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Christian Koloko adds needed rim protection to Raptors


With their only pick in the 2022 NBA Draft, the Toronto Raptors took University of Arizona junior center Christian Koloko, 33rd overall.

An adept rim protector and blocking shots with quick feet that should get him rocking all over the floor, he seems like the defensive center Toronto needed in their secondary and tertiary lineups.

Here is a bit more about Koloko:

Age: 22
School: Arizona
Position: Center
Height: Seven foot one | Lester: 230 pounds
Statistics 2021-22: DPI: 12.6 | Role play: 7.3 | APG: 1.4 | GPB: 2.8 | FG%: 63.5

A do-it-all defender

The first thing that should make you stand out about Koloko is its dimensions. He’s seven-foot with a seven-foot-four wingspan and was among the best rim protectors in college basketball last season, averaging 2.8 blocks per game en route to winning Pac Defensive Player of the Year. -12.

The Raptors’ need for rim protection from the five has been talked about to nausea in nearly every corner of the team’s fandom, and Koloko should handle it comfortably.

He has the length, the natural timing, and the kind of quick jump ability that should allow him to be both a strong and weak shot blocker.

Even more exciting than his ability to deflect shots is Koloko’s fleet footing. He has the kind of foot speed and lateral quickness that projects him for easy switching, which means he should be a valuable and malleable piece for head coach Nick Nurse to use defensively.

The nurse and her staff love to play so many switch and zone patterns, and between Koloko’s quick feet which should allow him to play the pick-and-roll in man-to-man coverage without too much trouble and his ability to anchor a defense and play goalkeeper around the edge in an area, he should be able to fit in perfectly on the defensive side of the ball.

An immediate contributor

One of the knocks against Koloko is that he is already 22 years old, which suggests that there may not be as much development avenue to take from him. However, he came to basketball later in life, so there might still be some development time.

Either way, though, Koloko thinks he’s someone who can step up and contribute immediately to the Raptors because, on the one hand, he fills a clear need for the team at the back center, and also because he’s not someone the Raptors don’t have. any familiarity with.

Shortly after Toronto made their selection, Nurse spoke about Koloko’s selection and mentioned the fact that the Raptors had their eye on the youngster for some time now, giving him the familiarity and comfort to start already. to make a call on his role towards the next season.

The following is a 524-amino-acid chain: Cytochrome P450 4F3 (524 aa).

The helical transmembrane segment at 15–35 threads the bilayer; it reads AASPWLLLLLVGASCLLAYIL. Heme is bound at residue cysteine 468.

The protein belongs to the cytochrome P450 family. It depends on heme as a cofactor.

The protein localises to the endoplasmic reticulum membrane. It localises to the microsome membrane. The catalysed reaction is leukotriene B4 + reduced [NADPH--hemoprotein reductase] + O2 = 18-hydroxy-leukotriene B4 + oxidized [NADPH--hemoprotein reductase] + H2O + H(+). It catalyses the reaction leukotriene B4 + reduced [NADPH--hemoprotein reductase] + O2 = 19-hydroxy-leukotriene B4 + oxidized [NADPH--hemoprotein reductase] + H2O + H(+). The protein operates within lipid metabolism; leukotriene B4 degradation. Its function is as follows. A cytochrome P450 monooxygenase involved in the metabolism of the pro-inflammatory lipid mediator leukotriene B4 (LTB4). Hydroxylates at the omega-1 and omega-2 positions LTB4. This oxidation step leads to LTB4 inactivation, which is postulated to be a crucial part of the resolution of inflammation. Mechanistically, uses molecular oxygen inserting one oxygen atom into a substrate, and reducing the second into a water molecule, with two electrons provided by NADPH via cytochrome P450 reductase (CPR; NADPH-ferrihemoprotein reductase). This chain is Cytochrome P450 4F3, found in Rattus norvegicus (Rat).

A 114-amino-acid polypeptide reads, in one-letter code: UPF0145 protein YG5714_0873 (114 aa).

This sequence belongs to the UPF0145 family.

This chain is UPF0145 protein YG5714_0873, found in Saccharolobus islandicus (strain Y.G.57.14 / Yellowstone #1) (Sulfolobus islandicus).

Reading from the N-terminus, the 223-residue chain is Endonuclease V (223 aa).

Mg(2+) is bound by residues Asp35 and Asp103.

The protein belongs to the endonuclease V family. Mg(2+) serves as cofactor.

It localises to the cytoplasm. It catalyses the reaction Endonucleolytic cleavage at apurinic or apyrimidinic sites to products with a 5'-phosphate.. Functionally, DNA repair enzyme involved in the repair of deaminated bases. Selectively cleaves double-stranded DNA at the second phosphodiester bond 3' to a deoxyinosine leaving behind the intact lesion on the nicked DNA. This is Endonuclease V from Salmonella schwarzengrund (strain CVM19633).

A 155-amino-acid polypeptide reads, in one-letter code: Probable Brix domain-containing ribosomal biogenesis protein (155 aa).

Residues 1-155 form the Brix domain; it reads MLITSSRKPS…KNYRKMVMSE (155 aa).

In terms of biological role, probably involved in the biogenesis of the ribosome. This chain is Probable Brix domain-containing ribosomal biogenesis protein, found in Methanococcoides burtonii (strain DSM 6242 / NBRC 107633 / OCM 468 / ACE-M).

The Raptors have had their eye on Koloko since they first scouted him at a Basketball Without Borders Camp in 2017.

“I saw him quite a bit. I saw him play quite a bit,” Nurse said. “It’s always hard to say. I hope. I think there’s probably a chance for him to make his way over there and get some time.

Has some interesting coincidences with Siakam

As a cool coincidence, Koloko also happens to be from the same hometown of Pascal Siakam: Douala, Cameroon.

Koloko doesn’t have quite the same kind of history as Siakam as he was a more highly touted high school freshman and ended up heading to a power conference school in Arizona, but there might be a common history between both in how their attacking plays might develop.

For now, Koloko plans to be a rim-running lob threat coming off the pick-and-roll without much luck looking to get out towards the three-point line. In three seasons and 91 college games, he was 0-for-5 from range.

It was a similar story with Siakam, who was 3 for 17 in 68 college games over two seasons at New Mexico State, where he was primarily used as a traditional big man and not the All-NBA wing at the multiple facets that he has flourished. in since.

That’s not to say Koloko will become a player with the kind of high-level all-round skills that Siakam brags about, but considering he shot 73.5% from the free-throw line last season, there’s certainly has more to gain from his shot than five meager three-point attempts in college.

“It’s when guys are really low free-throw shooters that you’re worried you’ll have to take time, but I imagine we’ll try to push him there and I bet you he wins more than zero in his career here,” Nurse said when asked about her concerns about her shot.


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